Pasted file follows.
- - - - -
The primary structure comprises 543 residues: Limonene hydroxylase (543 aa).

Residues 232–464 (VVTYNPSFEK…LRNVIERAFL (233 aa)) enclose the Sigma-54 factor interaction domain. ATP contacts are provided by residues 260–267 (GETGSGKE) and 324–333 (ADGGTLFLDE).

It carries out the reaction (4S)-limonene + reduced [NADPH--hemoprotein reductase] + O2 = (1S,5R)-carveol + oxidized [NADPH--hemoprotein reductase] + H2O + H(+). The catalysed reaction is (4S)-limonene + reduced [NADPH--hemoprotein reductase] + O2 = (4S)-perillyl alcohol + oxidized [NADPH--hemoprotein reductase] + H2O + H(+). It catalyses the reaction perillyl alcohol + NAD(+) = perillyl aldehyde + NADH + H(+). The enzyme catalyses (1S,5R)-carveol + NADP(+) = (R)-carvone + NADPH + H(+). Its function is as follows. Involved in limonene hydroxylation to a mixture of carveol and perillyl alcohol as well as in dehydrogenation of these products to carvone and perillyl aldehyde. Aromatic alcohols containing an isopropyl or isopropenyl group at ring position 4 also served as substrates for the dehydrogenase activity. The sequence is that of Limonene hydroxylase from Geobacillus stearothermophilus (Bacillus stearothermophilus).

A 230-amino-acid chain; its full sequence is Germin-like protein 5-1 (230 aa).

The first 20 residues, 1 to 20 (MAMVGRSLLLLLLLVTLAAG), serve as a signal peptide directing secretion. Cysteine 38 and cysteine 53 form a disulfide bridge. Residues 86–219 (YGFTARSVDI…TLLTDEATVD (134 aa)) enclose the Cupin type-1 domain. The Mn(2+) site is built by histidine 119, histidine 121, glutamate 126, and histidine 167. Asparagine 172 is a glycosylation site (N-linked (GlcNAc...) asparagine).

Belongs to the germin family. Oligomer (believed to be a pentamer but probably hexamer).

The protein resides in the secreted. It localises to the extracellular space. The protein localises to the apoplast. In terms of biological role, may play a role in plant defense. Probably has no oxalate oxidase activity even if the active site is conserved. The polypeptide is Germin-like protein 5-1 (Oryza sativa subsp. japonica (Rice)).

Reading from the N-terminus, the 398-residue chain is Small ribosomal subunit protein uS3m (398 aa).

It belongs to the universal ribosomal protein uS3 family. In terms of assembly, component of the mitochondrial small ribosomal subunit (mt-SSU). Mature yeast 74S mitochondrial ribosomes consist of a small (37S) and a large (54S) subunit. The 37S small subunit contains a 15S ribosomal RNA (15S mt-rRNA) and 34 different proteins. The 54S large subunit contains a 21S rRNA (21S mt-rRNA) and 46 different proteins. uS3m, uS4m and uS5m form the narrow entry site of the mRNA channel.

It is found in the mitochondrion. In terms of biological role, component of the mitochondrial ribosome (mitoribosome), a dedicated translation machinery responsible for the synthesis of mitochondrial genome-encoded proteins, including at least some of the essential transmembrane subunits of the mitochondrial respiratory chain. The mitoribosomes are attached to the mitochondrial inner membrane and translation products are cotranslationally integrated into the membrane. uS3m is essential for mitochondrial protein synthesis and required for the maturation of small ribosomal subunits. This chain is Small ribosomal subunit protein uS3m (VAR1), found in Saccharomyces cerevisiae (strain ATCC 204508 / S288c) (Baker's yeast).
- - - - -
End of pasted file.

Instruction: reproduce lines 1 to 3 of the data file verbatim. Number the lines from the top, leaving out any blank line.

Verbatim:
The primary structure comprises 543 residues: Limonene hydroxylase (543 aa).

Residues 232–464 (VVTYNPSFEK…LRNVIERAFL (233 aa)) enclose the Sigma-54 factor interaction domain. ATP contacts are provided by residues 260–267 (GETGSGKE) and 324–333 (ADGGTLFLDE).

It carries out the reaction (4S)-limonene + reduced [NADPH--hemoprotein reductase] + O2 = (1S,5R)-carveol + oxidized [NADPH--hemoprotein reductase] + H2O + H(+). The catalysed reaction is (4S)-limonene + reduced [NADPH--hemoprotein reductase] + O2 = (4S)-perillyl alcohol + oxidized [NADPH--hemoprotein reductase] + H2O + H(+). It catalyses the reaction perillyl alcohol + NAD(+) = perillyl aldehyde + NADH + H(+). The enzyme catalyses (1S,5R)-carveol + NADP(+) = (R)-carvone + NADPH + H(+). Its function is as follows. Involved in limonene hydroxylation to a mixture of carveol and perillyl alcohol as well as in dehydrogenation of these products to carvone and perillyl aldehyde. Aromatic alcohols containing an isopropyl or isopropenyl group at ring position 4 also served as substrates for the dehydrogenase activity. The sequence is that of Limonene hydroxylase from Geobacillus stearothermophilus (Bacillus stearothermophilus).